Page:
On December 9, IXA organized an online event in which the members of High Tech NL, the branch organization of High Tech companies and organizations, visited spin-off initiatives in the area of sensors and AI in the Amsterdam region, like Optics11 (Spin-off VU, that uses his knowledge in fiber optics and acoustics in various applications) and Kepler Vision (Spin-off UvA, develops software for care professionals that monitors clients realtime and recognizes whether they need care). Also other initiatives from UvA, VU and HvA were presented and held online meetings with the HighTech companies.
The visit was first planned as a life event in April, but because of Covid it had been postponed and changed into an online event. Even so interaction between the members of High Tech NL and the initiatives in Amsterdam worked out well. Niek Rijnveld (CEO Optics11) got the question how important contact with other SMI’s was for Optics11. He told that it was difficult to directly get in contact with large customers and that a lot of his business development went via SMI’s. For Harro Stokman (CEO Kepler Vision), Kepler Vision was the second spin-off for which he was part of the founding team. He explained that from his unique scientific insight he could identify a “blue ocean business opportunity”.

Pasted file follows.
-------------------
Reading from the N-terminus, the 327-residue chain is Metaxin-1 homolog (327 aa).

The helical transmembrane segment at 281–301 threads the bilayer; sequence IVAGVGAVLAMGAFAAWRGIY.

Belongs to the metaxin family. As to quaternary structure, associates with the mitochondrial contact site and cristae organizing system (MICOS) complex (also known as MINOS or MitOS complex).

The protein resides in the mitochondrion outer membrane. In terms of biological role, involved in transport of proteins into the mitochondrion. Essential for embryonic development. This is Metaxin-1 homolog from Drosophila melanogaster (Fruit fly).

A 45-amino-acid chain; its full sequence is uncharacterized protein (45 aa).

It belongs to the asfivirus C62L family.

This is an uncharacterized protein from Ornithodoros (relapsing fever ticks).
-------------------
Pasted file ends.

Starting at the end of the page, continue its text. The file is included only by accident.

UvA spin-off SusPhos has been selected for the EIC Accelerator funding. They receive a grant and an equity investment from the EU fund for its game-changing solution for upcycling phosphate from waste streams into sustainable products. SusPhos, now based in Leeuwarden, aims to create “urban mines” in Europe to produce phosphate compounds out of waste. […]News
VU start-up, PreActive, has been awarded the MIT Feasibility Study subsidy of € 20k from Provincie Noord-Holland! With this subsidy funding PreActive will explore the utility and feasibility of incorporating Artificial Intelligence within the PreActive wellness app to help improve & personalise the user experience. Feasibility study of the Wellness app The PreActive Wellness app […]News
A smart swimming cap with electrodes can diagnose a stroke in the ambulance, so that a patient receives the correct treatment more quickly.News